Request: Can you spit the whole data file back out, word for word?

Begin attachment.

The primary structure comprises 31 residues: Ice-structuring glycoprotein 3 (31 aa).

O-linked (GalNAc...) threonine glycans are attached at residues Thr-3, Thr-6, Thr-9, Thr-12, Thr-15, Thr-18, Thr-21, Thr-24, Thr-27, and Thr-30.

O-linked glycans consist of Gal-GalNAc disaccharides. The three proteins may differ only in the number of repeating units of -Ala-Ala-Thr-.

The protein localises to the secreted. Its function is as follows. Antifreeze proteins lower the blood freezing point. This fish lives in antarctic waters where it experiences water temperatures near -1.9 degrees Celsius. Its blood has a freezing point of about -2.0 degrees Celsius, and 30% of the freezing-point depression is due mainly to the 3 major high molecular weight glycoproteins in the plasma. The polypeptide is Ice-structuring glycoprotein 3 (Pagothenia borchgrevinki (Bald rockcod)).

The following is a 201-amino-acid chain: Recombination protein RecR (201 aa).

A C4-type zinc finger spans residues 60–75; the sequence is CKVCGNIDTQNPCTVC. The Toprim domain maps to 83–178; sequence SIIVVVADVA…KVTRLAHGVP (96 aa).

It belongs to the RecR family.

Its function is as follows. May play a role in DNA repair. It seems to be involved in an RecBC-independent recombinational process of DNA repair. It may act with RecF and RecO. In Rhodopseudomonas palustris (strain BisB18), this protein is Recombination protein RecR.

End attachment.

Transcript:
The primary structure comprises 31 residues: Ice-structuring glycoprotein 3 (31 aa).

O-linked (GalNAc...) threonine glycans are attached at residues Thr-3, Thr-6, Thr-9, Thr-12, Thr-15, Thr-18, Thr-21, Thr-24, Thr-27, and Thr-30.

O-linked glycans consist of Gal-GalNAc disaccharides. The three proteins may differ only in the number of repeating units of -Ala-Ala-Thr-.

The protein localises to the secreted. Its function is as follows. Antifreeze proteins lower the blood freezing point. This fish lives in antarctic waters where it experiences water temperatures near -1.9 degrees Celsius. Its blood has a freezing point of about -2.0 degrees Celsius, and 30% of the freezing-point depression is due mainly to the 3 major high molecular weight glycoproteins in the plasma. The polypeptide is Ice-structuring glycoprotein 3 (Pagothenia borchgrevinki (Bald rockcod)).

The following is a 201-amino-acid chain: Recombination protein RecR (201 aa).

A C4-type zinc finger spans residues 60–75; the sequence is CKVCGNIDTQNPCTVC. The Toprim domain maps to 83–178; sequence SIIVVVADVA…KVTRLAHGVP (96 aa).

It belongs to the RecR family.

Its function is as follows. May play a role in DNA repair. It seems to be involved in an RecBC-independent recombinational process of DNA repair. It may act with RecF and RecO. In Rhodopseudomonas palustris (strain BisB18), this protein is Recombination protein RecR.